HC Deb 22 June 1910 vol 18 cc360-2

asked the Home Secretary whether, in view of the fact that one in three of the men working inside the Dinorwic Slate Quarry were injured in each of the last two years, he ordered a special inquiry to be made into the circumstances; and whether the inquiry was made by the gentleman, Mr. Hall, responsible for the district in which the accidents took place?

The SECRETARY of STATE for the HOME DEPARTMENT (Mr. Churchill)

I must refer my hon. Friend to the reply I gave to the question he put to me on this subject on 15th March last. The Royal Commission have now begun their inquiry and I understand they will take evidence with regard to North Wales shortly.


Was the inquiry ordered made by the gentleman in charge of the district?


I do not remember, but I am informed that the answer given him on 15th March covers the case.


asked whether the newly appointed chief inspector of mines for North Wales is also responsible for the proper inspection of quarries; and what experience, if any, he has had with regard to open slate quarries?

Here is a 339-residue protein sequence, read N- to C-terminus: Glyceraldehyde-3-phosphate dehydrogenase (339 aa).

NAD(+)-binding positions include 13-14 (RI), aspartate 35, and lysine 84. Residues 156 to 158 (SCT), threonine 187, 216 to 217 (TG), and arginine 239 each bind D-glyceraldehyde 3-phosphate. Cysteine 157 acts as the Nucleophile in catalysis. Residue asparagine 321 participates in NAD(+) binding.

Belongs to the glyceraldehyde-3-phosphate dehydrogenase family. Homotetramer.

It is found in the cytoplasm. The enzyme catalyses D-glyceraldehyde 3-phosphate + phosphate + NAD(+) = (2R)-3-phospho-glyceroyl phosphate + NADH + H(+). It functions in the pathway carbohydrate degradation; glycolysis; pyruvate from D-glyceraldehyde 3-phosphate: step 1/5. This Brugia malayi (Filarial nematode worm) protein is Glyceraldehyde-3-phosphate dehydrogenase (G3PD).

The inspector in charge of the Liverpool and North Wales District is responsible for the administration of the Acts relating to both mines and quarries throughout his district. He has had experience of important slate quarries in the West Scotland District, from which he has been transferred; but the inspectors are not selected for the important post of the charge of a district on the ground of their having had special experience in this or that branch of mining and quarrying, but on the ground of their general ability and experience. It would be impossible to act on the principle of only sending to the district which includes Cornwall, for example, inspectors who had had previous experience of tin mines, or to Staffordshire inspectors who had had previous experience of thick coal working, or to the district which includes Cumberland, inspectors who had had experience of haematite mines. Inspectors in charge of districts are, by their training and experience, qualified to deal with all branches of mining and quarrying, and the new inspector in charge of the Liverpool and North Wales District will, I am confident, be fully competent to deal with all questions arising in his district.


May I ask whether the right hon. Gentleman is aware that while the accidents in slate mines is only 8 per cent., those in the open quarries for which this gentleman is responsible are no less than 20 per cent.?


That does not arise out of the answer.